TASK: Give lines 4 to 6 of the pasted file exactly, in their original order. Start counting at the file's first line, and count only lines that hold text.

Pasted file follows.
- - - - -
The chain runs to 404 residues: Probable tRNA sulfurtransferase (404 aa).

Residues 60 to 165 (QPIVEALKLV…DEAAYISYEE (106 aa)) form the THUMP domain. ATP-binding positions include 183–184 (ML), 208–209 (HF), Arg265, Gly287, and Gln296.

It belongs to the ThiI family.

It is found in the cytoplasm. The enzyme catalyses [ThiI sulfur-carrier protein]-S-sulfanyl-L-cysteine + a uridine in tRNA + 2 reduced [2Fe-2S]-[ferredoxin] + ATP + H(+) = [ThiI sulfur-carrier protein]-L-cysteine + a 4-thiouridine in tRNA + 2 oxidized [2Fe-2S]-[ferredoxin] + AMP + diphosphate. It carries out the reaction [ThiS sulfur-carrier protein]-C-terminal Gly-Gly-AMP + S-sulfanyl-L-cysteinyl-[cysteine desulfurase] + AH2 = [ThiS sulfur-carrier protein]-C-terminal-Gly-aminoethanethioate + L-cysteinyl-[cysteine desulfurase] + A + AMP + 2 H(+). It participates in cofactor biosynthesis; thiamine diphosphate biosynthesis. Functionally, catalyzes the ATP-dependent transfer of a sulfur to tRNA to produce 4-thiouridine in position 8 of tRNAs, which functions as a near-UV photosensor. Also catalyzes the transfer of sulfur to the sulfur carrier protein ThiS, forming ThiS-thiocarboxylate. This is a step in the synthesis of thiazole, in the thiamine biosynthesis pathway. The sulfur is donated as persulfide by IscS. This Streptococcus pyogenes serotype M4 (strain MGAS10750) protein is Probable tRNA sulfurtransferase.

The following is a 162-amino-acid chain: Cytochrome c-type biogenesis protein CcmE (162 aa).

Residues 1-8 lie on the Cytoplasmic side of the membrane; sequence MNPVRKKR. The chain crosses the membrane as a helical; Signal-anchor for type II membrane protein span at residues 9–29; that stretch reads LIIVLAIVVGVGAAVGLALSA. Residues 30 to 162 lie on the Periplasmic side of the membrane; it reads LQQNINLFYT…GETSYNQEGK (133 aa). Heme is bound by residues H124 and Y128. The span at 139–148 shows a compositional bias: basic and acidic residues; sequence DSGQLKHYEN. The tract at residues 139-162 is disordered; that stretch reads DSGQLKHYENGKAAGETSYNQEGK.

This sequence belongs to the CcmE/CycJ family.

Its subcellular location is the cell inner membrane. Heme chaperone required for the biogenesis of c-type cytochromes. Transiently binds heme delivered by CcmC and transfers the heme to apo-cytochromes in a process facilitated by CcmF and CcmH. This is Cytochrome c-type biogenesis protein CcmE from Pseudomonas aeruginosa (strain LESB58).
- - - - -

It is found in the cytoplasm. The enzyme catalyses [ThiI sulfur-carrier protein]-S-sulfanyl-L-cysteine + a uridine in tRNA + 2 reduced [2Fe-2S]-[ferredoxin] + ATP + H(+) = [ThiI sulfur-carrier protein]-L-cysteine + a 4-thiouridine in tRNA + 2 oxidized [2Fe-2S]-[ferredoxin] + AMP + diphosphate. It carries out the reaction [ThiS sulfur-carrier protein]-C-terminal Gly-Gly-AMP + S-sulfanyl-L-cysteinyl-[cysteine desulfurase] + AH2 = [ThiS sulfur-carrier protein]-C-terminal-Gly-aminoethanethioate + L-cysteinyl-[cysteine desulfurase] + A + AMP + 2 H(+). It participates in cofactor biosynthesis; thiamine diphosphate biosynthesis. Functionally, catalyzes the ATP-dependent transfer of a sulfur to tRNA to produce 4-thiouridine in position 8 of tRNAs, which functions as a near-UV photosensor. Also catalyzes the transfer of sulfur to the sulfur carrier protein ThiS, forming ThiS-thiocarboxylate. This is a step in the synthesis of thiazole, in the thiamine biosynthesis pathway. The sulfur is donated as persulfide by IscS. This Streptococcus pyogenes serotype M4 (strain MGAS10750) protein is Probable tRNA sulfurtransferase.

The following is a 162-amino-acid chain: Cytochrome c-type biogenesis protein CcmE (162 aa).

Residues 1-8 lie on the Cytoplasmic side of the membrane; sequence MNPVRKKR. The chain crosses the membrane as a helical; Signal-anchor for type II membrane protein span at residues 9–29; that stretch reads LIIVLAIVVGVGAAVGLALSA. Residues 30 to 162 lie on the Periplasmic side of the membrane; it reads LQQNINLFYT…GETSYNQEGK (133 aa). Heme is bound by residues H124 and Y128. The span at 139–148 shows a compositional bias: basic and acidic residues; sequence DSGQLKHYEN. The tract at residues 139-162 is disordered; that stretch reads DSGQLKHYENGKAAGETSYNQEGK.